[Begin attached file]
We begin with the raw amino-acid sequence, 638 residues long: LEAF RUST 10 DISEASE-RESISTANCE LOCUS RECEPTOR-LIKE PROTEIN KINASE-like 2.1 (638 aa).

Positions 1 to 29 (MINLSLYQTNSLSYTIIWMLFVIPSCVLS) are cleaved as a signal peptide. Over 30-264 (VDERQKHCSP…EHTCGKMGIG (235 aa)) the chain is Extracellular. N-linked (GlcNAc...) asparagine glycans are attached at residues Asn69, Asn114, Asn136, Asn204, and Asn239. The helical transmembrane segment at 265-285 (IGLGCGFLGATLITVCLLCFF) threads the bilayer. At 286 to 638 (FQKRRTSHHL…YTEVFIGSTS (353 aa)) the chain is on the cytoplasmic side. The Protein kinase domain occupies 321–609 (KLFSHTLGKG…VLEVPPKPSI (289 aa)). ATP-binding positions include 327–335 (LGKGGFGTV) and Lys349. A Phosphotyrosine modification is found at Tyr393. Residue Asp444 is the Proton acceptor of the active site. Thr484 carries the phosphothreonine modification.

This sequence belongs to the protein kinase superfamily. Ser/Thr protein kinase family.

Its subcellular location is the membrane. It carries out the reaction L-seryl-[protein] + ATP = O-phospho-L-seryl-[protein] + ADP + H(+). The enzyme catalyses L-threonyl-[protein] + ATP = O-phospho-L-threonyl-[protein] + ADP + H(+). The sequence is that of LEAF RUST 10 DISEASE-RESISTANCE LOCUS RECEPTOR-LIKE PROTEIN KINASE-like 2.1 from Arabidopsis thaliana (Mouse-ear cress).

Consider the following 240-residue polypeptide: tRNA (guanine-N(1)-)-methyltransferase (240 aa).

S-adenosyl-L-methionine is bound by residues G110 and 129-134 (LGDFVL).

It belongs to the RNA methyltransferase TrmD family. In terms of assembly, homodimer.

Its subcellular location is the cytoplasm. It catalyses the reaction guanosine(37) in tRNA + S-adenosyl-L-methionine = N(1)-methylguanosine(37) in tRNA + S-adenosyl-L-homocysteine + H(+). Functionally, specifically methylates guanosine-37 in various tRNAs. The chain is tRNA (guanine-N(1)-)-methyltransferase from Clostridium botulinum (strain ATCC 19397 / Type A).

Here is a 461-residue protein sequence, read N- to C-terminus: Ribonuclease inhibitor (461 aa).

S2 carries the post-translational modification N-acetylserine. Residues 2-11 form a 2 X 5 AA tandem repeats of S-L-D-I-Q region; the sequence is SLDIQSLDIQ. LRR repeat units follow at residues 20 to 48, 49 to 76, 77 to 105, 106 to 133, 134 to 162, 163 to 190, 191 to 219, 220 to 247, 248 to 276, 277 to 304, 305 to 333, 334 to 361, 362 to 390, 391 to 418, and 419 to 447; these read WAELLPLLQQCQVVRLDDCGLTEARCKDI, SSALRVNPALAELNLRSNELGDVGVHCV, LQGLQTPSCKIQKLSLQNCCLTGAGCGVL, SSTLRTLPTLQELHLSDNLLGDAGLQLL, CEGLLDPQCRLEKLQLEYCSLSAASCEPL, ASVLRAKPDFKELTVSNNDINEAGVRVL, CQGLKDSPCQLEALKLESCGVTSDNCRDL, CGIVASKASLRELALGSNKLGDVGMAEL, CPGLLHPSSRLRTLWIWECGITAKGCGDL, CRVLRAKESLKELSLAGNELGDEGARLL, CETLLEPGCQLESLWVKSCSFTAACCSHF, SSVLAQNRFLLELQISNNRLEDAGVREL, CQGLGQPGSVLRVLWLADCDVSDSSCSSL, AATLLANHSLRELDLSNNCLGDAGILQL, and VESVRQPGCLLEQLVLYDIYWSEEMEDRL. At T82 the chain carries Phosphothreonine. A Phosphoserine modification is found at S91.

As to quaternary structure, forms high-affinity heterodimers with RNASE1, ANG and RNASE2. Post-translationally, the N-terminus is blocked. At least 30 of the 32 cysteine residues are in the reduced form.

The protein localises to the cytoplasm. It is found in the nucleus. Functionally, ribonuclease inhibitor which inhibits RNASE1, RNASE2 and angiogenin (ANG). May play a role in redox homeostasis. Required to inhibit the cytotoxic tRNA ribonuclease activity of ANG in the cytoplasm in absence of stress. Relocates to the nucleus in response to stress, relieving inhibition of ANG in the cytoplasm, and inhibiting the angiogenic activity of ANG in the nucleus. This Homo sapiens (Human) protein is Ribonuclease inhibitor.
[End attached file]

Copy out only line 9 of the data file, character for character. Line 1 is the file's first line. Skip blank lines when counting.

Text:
Here is a 461-residue protein sequence, read N- to C-terminus: Ribonuclease inhibitor (461 aa).